Last month, Facebook removed dozens of fake accounts in Ethiopia that targeted domestic users in the run-up to a recent election. An internal investigation found that they were linked to individuals close to the Ethiopian Information Network Security Agency.
According to the platform, some 1.1 million accounts followed one or more of these pages and about 766,000 joined one or more of the groups.
In Ethiopia, Facebook is pretty much the equivalent of the internet and the main source of digital news. Add to this an under-resourced mainstream media industry and low levels of media literacy and you get the perfect recipe for a misinformation disaster.
"Local initiatives that play the role of fact-checkers in Ethiopia are vital," says Rehobot Ayalew, the lead fact-checker at HaqCheck, which is a local fact-checking initiative formed inside the digital news outlet Addis Zeybe.
With a small team of four multilingual fact-checkers and two editors-researchers, HaqCheck monitors stories in English and four local languages across social and mainstream media. Their aim is to create in-house verification and data-analysis tools adapted to the Ethiopian context and help other African countries to set up their own fact-checking initiatives.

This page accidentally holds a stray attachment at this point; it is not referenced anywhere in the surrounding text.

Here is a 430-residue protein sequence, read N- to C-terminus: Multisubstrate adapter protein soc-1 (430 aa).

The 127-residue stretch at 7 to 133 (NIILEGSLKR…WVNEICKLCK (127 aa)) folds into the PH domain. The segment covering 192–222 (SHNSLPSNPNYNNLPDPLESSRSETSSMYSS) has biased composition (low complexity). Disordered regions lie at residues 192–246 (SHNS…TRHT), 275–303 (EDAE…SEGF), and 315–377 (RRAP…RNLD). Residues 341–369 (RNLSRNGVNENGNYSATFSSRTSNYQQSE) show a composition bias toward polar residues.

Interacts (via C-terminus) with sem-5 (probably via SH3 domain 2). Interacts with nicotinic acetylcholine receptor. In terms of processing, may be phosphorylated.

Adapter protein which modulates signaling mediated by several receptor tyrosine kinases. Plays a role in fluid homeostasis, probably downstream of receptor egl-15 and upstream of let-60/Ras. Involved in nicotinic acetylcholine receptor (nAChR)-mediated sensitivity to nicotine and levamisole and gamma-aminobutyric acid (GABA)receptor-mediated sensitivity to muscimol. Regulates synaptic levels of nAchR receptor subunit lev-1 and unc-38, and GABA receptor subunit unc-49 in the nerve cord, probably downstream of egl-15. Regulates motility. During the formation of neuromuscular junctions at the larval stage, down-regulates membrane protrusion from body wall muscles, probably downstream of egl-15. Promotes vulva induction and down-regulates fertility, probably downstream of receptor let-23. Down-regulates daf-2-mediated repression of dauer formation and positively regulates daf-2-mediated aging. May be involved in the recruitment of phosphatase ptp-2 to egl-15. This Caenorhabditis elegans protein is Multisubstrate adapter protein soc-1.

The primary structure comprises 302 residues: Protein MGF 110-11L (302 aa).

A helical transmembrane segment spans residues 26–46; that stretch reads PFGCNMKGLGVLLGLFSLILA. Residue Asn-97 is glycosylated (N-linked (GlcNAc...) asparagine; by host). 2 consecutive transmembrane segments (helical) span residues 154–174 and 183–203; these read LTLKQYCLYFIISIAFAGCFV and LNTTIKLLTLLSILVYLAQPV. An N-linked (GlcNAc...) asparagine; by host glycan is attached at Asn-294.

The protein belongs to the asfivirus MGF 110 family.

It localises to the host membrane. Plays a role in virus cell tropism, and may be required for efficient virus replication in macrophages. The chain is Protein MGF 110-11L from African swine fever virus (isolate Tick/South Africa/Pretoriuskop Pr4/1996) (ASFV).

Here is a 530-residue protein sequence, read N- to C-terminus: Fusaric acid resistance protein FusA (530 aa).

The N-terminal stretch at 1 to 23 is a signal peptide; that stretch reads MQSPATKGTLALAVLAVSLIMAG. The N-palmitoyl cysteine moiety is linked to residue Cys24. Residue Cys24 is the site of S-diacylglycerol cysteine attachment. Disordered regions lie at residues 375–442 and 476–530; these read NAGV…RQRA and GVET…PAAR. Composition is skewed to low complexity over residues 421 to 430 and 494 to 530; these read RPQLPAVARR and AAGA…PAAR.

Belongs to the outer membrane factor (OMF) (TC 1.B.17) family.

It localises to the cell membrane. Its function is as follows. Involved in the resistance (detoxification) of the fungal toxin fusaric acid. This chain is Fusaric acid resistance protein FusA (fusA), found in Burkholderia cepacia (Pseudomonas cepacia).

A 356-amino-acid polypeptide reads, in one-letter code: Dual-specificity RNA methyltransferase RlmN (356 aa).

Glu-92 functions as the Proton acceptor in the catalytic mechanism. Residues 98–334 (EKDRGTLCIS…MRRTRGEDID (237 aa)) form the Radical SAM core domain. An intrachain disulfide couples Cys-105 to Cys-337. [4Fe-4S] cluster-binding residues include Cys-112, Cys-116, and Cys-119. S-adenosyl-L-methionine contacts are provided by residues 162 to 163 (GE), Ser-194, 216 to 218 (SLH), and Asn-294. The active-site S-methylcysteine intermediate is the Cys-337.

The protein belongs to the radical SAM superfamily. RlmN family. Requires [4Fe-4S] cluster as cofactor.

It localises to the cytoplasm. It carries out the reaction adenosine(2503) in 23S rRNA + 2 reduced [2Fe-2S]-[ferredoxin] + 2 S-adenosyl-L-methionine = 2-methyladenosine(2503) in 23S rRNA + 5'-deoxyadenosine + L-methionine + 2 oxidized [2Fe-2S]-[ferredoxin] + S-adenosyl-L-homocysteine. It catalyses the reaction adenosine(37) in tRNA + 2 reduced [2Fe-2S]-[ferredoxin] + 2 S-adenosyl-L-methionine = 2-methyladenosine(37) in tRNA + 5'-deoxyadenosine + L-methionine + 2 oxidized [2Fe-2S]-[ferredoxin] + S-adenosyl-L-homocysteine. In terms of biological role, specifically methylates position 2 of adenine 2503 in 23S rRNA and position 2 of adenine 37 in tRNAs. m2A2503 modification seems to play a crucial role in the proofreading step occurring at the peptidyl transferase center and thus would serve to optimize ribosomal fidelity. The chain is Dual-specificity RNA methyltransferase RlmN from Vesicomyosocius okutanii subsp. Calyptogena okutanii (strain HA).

The use of social media in Ethiopia is relatively low compared to other countries but the number of social users is rising rapidly, particularly around events such as national elections. According to Datareportal, around 6.7m Ethiopians use social media - around six per cent of the population - but their number grew by half a million in 2020 alone.
The public relies largely on government-owned news outlets to get their information and most of the private media is more or less pro-government, too. When it comes to digital news, however, most Ethiopians turn to Facebook.
"The Facebook environment is mainly divided into two: those who are pro-government and those who are against it," explains Ayalew, adding that both sides are guilty of spreading mis- and disinformation on the platform.
One of the most important stories the team has been working on recently was the verification of an audio file that allegedly features Prime Minister Abiy Ahmed addressing the ruling party. Ahmed can be heard as saying he would "rather die" than leave the office.
However, they were not able to confirm whether the recording was indeed fabricated since they could not get enough tools to verify the it. Instead, they warned the public to be extremely cautious of disputed content.
The lack of visibility is another challenge that fact-checkers face in Ethiopia. Ayalew is currently applying for HaqCheck to become one of Facebook’s official third-party fact-checkers in the country to help make their work more prominent. In the future, the organisation plans to build a training centre for journalists who want to fight misinformation and work on public media literacy.
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Update: An earlier version of this article stated that HaqCheck used Forensia to verify the audio allegedly featuring the Prime Minister. This was a mistake.
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